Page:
Earlier this month, healthcare leaders from around the country gathered to participate in the 2nd Annual Becker’s Hospital Review Health IT, Clinical Leadership, and Pharmacy conference in Chicago. Over 170 speakers led sessions and discussed topics spanning from telehealth and AI to population health, burnout, and more.
As an attendee representing HBI, I walked away with valuable information and innovative ideas that can help our hospital and health system members as they continue to navigate a changing healthcare landscape. Here are my top four takeaways from the conference:
- The “people, process, technology” formula is key to technology implementation. Many of the CMIOs repeated this during the first day of sessions. Brian Patty, MD—who currently serves as the VP of clinical systems and CMIO at Rush University Medical Center—was the first speaker of the day to stress this point. Any technology that organizations look to implement should support staff and their workflows first, before focusing on the actual technology aspect.
- Invest in your people. Patient experience begins with physician and staff experience, and when providers are dissatisfied or burnt out, there is an inevitable trickledown effect. Investing in technology, in growth, and in furthering the education of providers not only ensures that they are operating at the top of their license, but it also supports the evolution of an organization.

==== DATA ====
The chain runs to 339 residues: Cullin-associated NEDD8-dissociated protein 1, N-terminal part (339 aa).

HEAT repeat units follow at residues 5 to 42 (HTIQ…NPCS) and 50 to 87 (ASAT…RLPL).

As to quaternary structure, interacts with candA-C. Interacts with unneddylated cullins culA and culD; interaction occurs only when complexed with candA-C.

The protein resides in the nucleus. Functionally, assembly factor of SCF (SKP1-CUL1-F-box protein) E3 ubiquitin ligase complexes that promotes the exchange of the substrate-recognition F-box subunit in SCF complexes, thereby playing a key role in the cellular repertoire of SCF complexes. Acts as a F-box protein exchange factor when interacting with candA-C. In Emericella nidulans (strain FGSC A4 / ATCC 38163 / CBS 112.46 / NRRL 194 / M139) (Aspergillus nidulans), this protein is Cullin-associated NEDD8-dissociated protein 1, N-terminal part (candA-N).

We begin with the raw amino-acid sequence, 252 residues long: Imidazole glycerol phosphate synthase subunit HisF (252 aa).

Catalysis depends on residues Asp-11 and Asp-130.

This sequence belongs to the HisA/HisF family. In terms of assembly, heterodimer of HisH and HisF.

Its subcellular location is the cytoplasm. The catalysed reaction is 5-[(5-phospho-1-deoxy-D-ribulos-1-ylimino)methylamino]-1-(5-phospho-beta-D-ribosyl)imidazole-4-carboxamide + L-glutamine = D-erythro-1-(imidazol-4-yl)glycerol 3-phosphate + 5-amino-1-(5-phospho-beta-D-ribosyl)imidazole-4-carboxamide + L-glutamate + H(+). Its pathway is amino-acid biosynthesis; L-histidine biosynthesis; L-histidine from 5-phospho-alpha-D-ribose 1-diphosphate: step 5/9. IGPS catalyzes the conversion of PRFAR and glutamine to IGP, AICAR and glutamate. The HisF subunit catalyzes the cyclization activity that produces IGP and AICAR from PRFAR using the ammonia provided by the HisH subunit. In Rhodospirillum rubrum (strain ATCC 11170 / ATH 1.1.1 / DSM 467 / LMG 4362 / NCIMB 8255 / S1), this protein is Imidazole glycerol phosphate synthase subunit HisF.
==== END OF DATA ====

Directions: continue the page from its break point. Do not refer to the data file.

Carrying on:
- Embrace digital transformation but don’t forget the importance of human connection. Many healthcare organizations are investing in technology (e.g., telemedicine, AI, etc.) and evolving to meet patients’ needs. Patients want convenient care and short wait times, but also desire meaningful interaction with their providers. To paraphrase Rasu Shrestha, MD, MBA, executive vice president and chief strategy officer at Atrium Health, technology should be used to humanize healthcare rather than act as a digital veil.
- Create a social vision. Why can’t we apply the principles of creating a social network to healthcare? Kaiser Permanente says that we can. The managed care consortium has come to understand that it needs to meet people communicatively wherever they are and engage with patients through social media platforms. The organization is currently working on developing its own social tool and has identified opportunities to apply this tool to areas such as discharge planning and coordination, bedside food ordering, education, and entertainment.
In the coming year, HBI will be focusing on many of these themes—highlighting solutions and innovative strategies gleaned from leading healthcare organizations. HBI’s upcoming best practice report from the Cost & Quality Academy will showcase generational patient engagement strategies that cater to the evolving needs of millennials and baby boomers, who represent the two fastest-growing patient age groups.
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